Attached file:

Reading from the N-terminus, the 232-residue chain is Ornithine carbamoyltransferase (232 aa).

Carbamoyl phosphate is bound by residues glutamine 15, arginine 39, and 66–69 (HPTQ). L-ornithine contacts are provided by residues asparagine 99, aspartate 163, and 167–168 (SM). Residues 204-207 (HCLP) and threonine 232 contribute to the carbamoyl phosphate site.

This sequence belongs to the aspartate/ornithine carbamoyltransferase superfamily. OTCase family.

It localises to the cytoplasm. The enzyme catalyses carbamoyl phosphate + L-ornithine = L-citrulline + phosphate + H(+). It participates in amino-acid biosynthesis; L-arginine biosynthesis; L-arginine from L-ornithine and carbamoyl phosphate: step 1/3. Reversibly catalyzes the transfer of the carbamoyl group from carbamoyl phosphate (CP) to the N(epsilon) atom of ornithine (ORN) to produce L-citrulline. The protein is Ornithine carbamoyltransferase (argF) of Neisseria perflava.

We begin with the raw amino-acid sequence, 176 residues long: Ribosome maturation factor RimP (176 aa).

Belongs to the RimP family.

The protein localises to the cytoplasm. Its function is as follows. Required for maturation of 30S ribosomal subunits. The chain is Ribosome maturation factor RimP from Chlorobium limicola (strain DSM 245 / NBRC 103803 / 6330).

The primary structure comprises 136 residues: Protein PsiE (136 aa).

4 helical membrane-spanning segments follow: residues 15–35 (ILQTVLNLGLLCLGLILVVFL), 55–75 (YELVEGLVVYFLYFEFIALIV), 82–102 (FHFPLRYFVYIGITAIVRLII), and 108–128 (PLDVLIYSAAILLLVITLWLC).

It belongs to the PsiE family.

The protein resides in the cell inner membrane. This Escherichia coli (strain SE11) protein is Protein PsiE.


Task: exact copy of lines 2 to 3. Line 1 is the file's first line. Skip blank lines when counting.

Carbamoyl phosphate is bound by residues glutamine 15, arginine 39, and 66–69 (HPTQ). L-ornithine contacts are provided by residues asparagine 99, aspartate 163, and 167–168 (SM). Residues 204-207 (HCLP) and threonine 232 contribute to the carbamoyl phosphate site.

This sequence belongs to the aspartate/ornithine carbamoyltransferase superfamily. OTCase family.